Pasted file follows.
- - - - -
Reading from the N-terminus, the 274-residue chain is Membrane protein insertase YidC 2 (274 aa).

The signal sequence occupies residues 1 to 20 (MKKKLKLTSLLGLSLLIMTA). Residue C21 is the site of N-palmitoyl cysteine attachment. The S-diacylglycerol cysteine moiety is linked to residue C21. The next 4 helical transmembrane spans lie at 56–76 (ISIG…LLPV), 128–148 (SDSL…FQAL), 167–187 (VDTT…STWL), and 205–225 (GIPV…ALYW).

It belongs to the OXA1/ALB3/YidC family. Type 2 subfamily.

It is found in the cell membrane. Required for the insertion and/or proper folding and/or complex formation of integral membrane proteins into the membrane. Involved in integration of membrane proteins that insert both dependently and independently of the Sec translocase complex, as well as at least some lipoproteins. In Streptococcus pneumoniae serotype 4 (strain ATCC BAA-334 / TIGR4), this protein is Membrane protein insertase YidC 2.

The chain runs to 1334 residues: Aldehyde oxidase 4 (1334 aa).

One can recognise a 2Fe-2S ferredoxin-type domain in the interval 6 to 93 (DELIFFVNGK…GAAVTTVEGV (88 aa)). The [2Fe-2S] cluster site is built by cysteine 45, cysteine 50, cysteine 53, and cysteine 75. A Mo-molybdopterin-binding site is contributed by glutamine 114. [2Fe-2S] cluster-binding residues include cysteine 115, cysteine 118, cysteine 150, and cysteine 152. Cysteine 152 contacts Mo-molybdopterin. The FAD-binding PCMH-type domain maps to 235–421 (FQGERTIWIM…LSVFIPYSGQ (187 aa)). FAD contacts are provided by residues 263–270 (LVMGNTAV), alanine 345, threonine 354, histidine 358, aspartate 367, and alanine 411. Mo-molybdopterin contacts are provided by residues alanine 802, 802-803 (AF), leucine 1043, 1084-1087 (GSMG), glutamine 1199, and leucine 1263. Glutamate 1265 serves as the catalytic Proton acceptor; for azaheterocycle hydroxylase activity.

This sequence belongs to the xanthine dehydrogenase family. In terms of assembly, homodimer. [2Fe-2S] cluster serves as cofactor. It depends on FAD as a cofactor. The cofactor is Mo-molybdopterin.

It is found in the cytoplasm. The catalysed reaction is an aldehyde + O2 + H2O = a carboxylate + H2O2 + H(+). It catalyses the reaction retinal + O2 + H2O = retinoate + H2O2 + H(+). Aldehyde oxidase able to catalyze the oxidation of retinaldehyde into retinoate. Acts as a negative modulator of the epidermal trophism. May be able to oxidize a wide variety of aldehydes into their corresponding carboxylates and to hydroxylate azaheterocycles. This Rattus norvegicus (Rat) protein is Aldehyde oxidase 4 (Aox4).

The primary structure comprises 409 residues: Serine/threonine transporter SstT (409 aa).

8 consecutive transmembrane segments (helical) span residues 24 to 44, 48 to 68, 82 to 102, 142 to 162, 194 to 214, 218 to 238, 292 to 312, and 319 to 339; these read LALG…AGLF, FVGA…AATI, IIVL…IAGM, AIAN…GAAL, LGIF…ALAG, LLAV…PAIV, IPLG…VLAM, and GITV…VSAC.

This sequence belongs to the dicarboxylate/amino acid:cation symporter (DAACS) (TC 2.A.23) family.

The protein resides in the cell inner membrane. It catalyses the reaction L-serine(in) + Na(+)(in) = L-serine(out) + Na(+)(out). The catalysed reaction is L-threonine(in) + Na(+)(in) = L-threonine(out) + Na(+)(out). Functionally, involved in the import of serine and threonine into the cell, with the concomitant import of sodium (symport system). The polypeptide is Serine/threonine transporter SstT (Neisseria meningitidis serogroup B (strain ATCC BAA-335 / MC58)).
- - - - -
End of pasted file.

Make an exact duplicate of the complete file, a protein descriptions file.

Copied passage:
Reading from the N-terminus, the 274-residue chain is Membrane protein insertase YidC 2 (274 aa).

The signal sequence occupies residues 1 to 20 (MKKKLKLTSLLGLSLLIMTA). Residue C21 is the site of N-palmitoyl cysteine attachment. The S-diacylglycerol cysteine moiety is linked to residue C21. The next 4 helical transmembrane spans lie at 56–76 (ISIG…LLPV), 128–148 (SDSL…FQAL), 167–187 (VDTT…STWL), and 205–225 (GIPV…ALYW).

It belongs to the OXA1/ALB3/YidC family. Type 2 subfamily.

It is found in the cell membrane. Required for the insertion and/or proper folding and/or complex formation of integral membrane proteins into the membrane. Involved in integration of membrane proteins that insert both dependently and independently of the Sec translocase complex, as well as at least some lipoproteins. In Streptococcus pneumoniae serotype 4 (strain ATCC BAA-334 / TIGR4), this protein is Membrane protein insertase YidC 2.

The chain runs to 1334 residues: Aldehyde oxidase 4 (1334 aa).

One can recognise a 2Fe-2S ferredoxin-type domain in the interval 6 to 93 (DELIFFVNGK…GAAVTTVEGV (88 aa)). The [2Fe-2S] cluster site is built by cysteine 45, cysteine 50, cysteine 53, and cysteine 75. A Mo-molybdopterin-binding site is contributed by glutamine 114. [2Fe-2S] cluster-binding residues include cysteine 115, cysteine 118, cysteine 150, and cysteine 152. Cysteine 152 contacts Mo-molybdopterin. The FAD-binding PCMH-type domain maps to 235–421 (FQGERTIWIM…LSVFIPYSGQ (187 aa)). FAD contacts are provided by residues 263–270 (LVMGNTAV), alanine 345, threonine 354, histidine 358, aspartate 367, and alanine 411. Mo-molybdopterin contacts are provided by residues alanine 802, 802-803 (AF), leucine 1043, 1084-1087 (GSMG), glutamine 1199, and leucine 1263. Glutamate 1265 serves as the catalytic Proton acceptor; for azaheterocycle hydroxylase activity.

This sequence belongs to the xanthine dehydrogenase family. In terms of assembly, homodimer. [2Fe-2S] cluster serves as cofactor. It depends on FAD as a cofactor. The cofactor is Mo-molybdopterin.

It is found in the cytoplasm. The catalysed reaction is an aldehyde + O2 + H2O = a carboxylate + H2O2 + H(+). It catalyses the reaction retinal + O2 + H2O = retinoate + H2O2 + H(+). Aldehyde oxidase able to catalyze the oxidation of retinaldehyde into retinoate. Acts as a negative modulator of the epidermal trophism. May be able to oxidize a wide variety of aldehydes into their corresponding carboxylates and to hydroxylate azaheterocycles. This Rattus norvegicus (Rat) protein is Aldehyde oxidase 4 (Aox4).

The primary structure comprises 409 residues: Serine/threonine transporter SstT (409 aa).

8 consecutive transmembrane segments (helical) span residues 24 to 44, 48 to 68, 82 to 102, 142 to 162, 194 to 214, 218 to 238, 292 to 312, and 319 to 339; these read LALG…AGLF, FVGA…AATI, IIVL…IAGM, AIAN…GAAL, LGIF…ALAG, LLAV…PAIV, IPLG…VLAM, and GITV…VSAC.

This sequence belongs to the dicarboxylate/amino acid:cation symporter (DAACS) (TC 2.A.23) family.

The protein resides in the cell inner membrane. It catalyses the reaction L-serine(in) + Na(+)(in) = L-serine(out) + Na(+)(out). The catalysed reaction is L-threonine(in) + Na(+)(in) = L-threonine(out) + Na(+)(out). Functionally, involved in the import of serine and threonine into the cell, with the concomitant import of sodium (symport system). The polypeptide is Serine/threonine transporter SstT (Neisseria meningitidis serogroup B (strain ATCC BAA-335 / MC58)).